DMA catalog membership flat

Although the exact numbers are somewhat unclear, one thing is clear: The number of catalogers that belong to the Direct Marketing Association catalog membership count has actually declined somewhat over the past three years.

In 1997, the DMA reported that out of its 3,838 members, 534 were catalogers. This past January, the association said that of its total membership of 4,831, just 504 were catalogers, a modest drop, but a decrease nonetheless.

“We’re not growing the number of catalogers consistent with the number of catalogers out there,” laments DMA president/CEO Bob Wientzen. “Most of them are very small, and can’t afford to join.” The DMA charges $595-$3,600 in annual dues for companies of up to $10 million in sales; $4,300-$14,000 for companies with sales of $10 million to $33 million; and $16,000-$35,000 for companies with sales of more than $33 million. As one longtime member (who requests anonymity), notes, “In a world where expenses keep escalating to the point where even companies are collecting employees’ frequent-flyer miles to subsidize air expenses, when you have to pump out $30,000-$40,000 in dues, that’s pretty expensive.”

Wientzen also blames consolidation in the catalog industry for the disappointing number of catalog members-on which point longtime DMA member Ted Pamperin, chairman of Summit, NJ-based catalog consulting and investment firm American Catalog Partnerships, agrees. He cites the collapse of a few big catalog conglomerates over the past few years-namely Genesis Direct, which once carried as many as 30 catalog titles, and StyleSite Marketing. “We watched Genesis acquire a number of catalogs, and ended up liquidating almost two-thirds of them,” he says. Even the successful conglomerates, such as Cornerstone Brands, Hanover Direct, and Foster & Gallagher, have left the DMA with fewer members.

Wientzen’s quick to point out the apparent growth in the number of brick-and-mortar retailers and Internet members in recent years, although the DMA’s categorization system is such that the agency can’t break out numbers among those members, Altobelli says. “A lot of the retailers who’ve been joining are also catalogers, but we categorize them as retailers. Same goes for the electronic catalogers, which we categorize as Internet marketers,” he says.

Some long-time members, such as Dress Barn catalog vice president/general manager Martin Alpert, who has been a member for years with his past catalog affiliations, believe the fact that the catalog membership number at least hasn’t plunged is a positive. “It’s probably good, since the catalog industry has been consolidating so much,” he says. “There are fewer businesses out there to spur the growth.”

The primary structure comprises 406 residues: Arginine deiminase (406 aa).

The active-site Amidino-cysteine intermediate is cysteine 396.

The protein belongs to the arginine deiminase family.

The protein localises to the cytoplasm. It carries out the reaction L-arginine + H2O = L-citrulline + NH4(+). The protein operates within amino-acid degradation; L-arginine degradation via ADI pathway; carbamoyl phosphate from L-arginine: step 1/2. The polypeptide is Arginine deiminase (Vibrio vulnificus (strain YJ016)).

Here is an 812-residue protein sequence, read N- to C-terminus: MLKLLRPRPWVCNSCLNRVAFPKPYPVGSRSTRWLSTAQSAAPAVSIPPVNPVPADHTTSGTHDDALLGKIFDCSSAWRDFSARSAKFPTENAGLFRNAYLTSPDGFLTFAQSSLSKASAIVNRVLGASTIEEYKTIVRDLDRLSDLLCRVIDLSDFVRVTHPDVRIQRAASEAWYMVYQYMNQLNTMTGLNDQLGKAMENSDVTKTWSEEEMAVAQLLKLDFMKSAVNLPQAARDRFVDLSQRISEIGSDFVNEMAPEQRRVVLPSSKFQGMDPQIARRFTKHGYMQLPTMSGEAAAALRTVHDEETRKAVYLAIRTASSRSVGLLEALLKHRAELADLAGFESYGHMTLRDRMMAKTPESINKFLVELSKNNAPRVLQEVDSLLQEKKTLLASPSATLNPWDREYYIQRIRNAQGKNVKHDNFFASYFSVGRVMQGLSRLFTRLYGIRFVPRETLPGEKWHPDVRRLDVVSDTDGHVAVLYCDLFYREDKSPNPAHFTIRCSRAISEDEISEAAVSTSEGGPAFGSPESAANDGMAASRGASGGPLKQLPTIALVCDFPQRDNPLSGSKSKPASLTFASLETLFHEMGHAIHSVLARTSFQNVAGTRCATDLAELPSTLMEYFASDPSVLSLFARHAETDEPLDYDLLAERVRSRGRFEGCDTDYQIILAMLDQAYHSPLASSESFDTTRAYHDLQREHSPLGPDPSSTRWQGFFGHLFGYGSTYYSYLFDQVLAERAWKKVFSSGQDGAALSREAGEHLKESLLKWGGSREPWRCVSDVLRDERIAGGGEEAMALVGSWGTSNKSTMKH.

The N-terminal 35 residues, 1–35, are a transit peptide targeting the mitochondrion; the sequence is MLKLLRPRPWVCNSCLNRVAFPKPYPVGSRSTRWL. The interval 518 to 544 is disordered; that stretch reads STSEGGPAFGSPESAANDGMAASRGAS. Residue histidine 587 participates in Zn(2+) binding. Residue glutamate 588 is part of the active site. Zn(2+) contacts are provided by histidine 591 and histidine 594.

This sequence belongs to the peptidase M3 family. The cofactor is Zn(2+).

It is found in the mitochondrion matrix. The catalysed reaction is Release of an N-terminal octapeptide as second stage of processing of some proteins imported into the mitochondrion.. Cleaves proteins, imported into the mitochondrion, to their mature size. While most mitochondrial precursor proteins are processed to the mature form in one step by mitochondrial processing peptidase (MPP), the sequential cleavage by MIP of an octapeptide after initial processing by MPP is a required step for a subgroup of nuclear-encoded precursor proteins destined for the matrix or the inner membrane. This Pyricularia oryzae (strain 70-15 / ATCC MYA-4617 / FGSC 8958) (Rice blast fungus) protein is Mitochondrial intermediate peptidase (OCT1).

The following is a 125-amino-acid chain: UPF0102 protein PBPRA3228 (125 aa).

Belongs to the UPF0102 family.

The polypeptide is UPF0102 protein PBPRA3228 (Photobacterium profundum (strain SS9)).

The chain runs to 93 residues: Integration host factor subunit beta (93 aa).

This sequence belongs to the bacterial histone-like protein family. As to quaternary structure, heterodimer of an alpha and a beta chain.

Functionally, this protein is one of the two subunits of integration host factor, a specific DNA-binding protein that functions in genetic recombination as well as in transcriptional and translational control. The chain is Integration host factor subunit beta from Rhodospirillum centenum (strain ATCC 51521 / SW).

Alpert believes that an increase in e-commerce companies will help the overall DMA membership grow once more e-commerce companies recognize a need to get involved in direct marketing and the DMA. “But the e-commerce members aren’t appreciative yet of the direct marketing vehicle,” he says. “They’re thinking they can bypass all the tried and true response-driven media and advertise in newspapers and TV, and the world will just click on them and they’re in business.”

Former DMA board chairman Robert Edmund, president of science tools cataloger Edmund Scientific, says that the catalog membership may be affected “by a fair number of small companies that join, stay a short time, then leave” either because they’ve gone out of business, been sold, or are just disgruntled.

Looking ahead, Wientzen says that while the DMA “continues to see cataloging and a cornerstone of the direct marketing industry,” the agency has no plans to aggressively build up its cataloger membership. “Our take is that we’re holding our own, picking up new players in e-commerce and retail, but not penetrating small catalog companies-which we never have. Our strategy is to improve our services that are attractive to small or medium-size catalogers, who benefit the most from DMA.”

While it was difficult to find catalogers that recently discontinued their memberships, Sportsman’s Market, which mails the Sporty’s catalog of materials for airline pilots let its membership run out last summer following the DMA’s Privacy Promise ultimatum for all members to offer opt-outs on their Websites. “We didn’t feel it was appropriate to sign that privacy promise,” says Sportsman’s Market spokesman Bill Anderson. “We probably would have maintained our membership, but didn’t feel strongly enough about it to sign that loyalty oath.”

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